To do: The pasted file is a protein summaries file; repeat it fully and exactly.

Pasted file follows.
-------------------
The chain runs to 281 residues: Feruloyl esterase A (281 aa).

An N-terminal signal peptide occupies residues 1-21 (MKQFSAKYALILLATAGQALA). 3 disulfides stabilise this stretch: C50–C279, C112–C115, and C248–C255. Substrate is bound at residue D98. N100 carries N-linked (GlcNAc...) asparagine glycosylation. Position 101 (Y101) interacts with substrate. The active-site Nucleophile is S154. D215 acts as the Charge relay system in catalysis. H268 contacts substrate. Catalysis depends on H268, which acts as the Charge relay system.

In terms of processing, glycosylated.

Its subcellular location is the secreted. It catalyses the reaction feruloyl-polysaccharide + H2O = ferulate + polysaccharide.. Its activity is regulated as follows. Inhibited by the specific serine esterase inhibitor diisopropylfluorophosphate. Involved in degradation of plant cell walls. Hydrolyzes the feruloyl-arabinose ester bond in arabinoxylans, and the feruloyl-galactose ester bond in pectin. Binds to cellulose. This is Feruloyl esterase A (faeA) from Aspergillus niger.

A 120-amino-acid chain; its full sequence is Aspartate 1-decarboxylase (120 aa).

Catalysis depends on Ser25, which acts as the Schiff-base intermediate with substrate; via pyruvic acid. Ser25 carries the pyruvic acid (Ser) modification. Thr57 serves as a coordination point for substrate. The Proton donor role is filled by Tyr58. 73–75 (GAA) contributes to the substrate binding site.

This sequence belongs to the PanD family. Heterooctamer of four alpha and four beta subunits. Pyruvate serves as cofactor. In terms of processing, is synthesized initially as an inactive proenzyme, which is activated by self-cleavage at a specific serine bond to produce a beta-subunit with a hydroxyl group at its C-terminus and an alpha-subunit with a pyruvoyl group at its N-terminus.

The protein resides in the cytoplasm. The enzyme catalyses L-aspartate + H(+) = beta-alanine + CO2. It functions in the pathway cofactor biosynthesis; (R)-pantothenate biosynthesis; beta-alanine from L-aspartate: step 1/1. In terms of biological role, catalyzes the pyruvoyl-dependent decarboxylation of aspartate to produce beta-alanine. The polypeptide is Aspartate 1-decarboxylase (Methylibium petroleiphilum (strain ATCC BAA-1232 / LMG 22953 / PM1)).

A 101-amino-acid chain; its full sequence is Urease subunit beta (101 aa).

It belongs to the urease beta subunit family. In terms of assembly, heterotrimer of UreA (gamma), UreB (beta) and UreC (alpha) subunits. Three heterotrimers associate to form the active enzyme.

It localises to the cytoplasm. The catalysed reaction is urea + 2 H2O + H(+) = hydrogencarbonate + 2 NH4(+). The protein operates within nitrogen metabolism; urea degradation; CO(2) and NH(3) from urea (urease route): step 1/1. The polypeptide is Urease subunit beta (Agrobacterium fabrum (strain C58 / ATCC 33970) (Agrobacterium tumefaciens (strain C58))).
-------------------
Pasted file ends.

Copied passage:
The chain runs to 281 residues: Feruloyl esterase A (281 aa).

An N-terminal signal peptide occupies residues 1-21 (MKQFSAKYALILLATAGQALA). 3 disulfides stabilise this stretch: C50–C279, C112–C115, and C248–C255. Substrate is bound at residue D98. N100 carries N-linked (GlcNAc...) asparagine glycosylation. Position 101 (Y101) interacts with substrate. The active-site Nucleophile is S154. D215 acts as the Charge relay system in catalysis. H268 contacts substrate. Catalysis depends on H268, which acts as the Charge relay system.

In terms of processing, glycosylated.

Its subcellular location is the secreted. It catalyses the reaction feruloyl-polysaccharide + H2O = ferulate + polysaccharide.. Its activity is regulated as follows. Inhibited by the specific serine esterase inhibitor diisopropylfluorophosphate. Involved in degradation of plant cell walls. Hydrolyzes the feruloyl-arabinose ester bond in arabinoxylans, and the feruloyl-galactose ester bond in pectin. Binds to cellulose. This is Feruloyl esterase A (faeA) from Aspergillus niger.

A 120-amino-acid chain; its full sequence is Aspartate 1-decarboxylase (120 aa).

Catalysis depends on Ser25, which acts as the Schiff-base intermediate with substrate; via pyruvic acid. Ser25 carries the pyruvic acid (Ser) modification. Thr57 serves as a coordination point for substrate. The Proton donor role is filled by Tyr58. 73–75 (GAA) contributes to the substrate binding site.

This sequence belongs to the PanD family. Heterooctamer of four alpha and four beta subunits. Pyruvate serves as cofactor. In terms of processing, is synthesized initially as an inactive proenzyme, which is activated by self-cleavage at a specific serine bond to produce a beta-subunit with a hydroxyl group at its C-terminus and an alpha-subunit with a pyruvoyl group at its N-terminus.

The protein resides in the cytoplasm. The enzyme catalyses L-aspartate + H(+) = beta-alanine + CO2. It functions in the pathway cofactor biosynthesis; (R)-pantothenate biosynthesis; beta-alanine from L-aspartate: step 1/1. In terms of biological role, catalyzes the pyruvoyl-dependent decarboxylation of aspartate to produce beta-alanine. The polypeptide is Aspartate 1-decarboxylase (Methylibium petroleiphilum (strain ATCC BAA-1232 / LMG 22953 / PM1)).

A 101-amino-acid chain; its full sequence is Urease subunit beta (101 aa).

It belongs to the urease beta subunit family. In terms of assembly, heterotrimer of UreA (gamma), UreB (beta) and UreC (alpha) subunits. Three heterotrimers associate to form the active enzyme.

It localises to the cytoplasm. The catalysed reaction is urea + 2 H2O + H(+) = hydrogencarbonate + 2 NH4(+). The protein operates within nitrogen metabolism; urea degradation; CO(2) and NH(3) from urea (urease route): step 1/1. The polypeptide is Urease subunit beta (Agrobacterium fabrum (strain C58 / ATCC 33970) (Agrobacterium tumefaciens (strain C58))).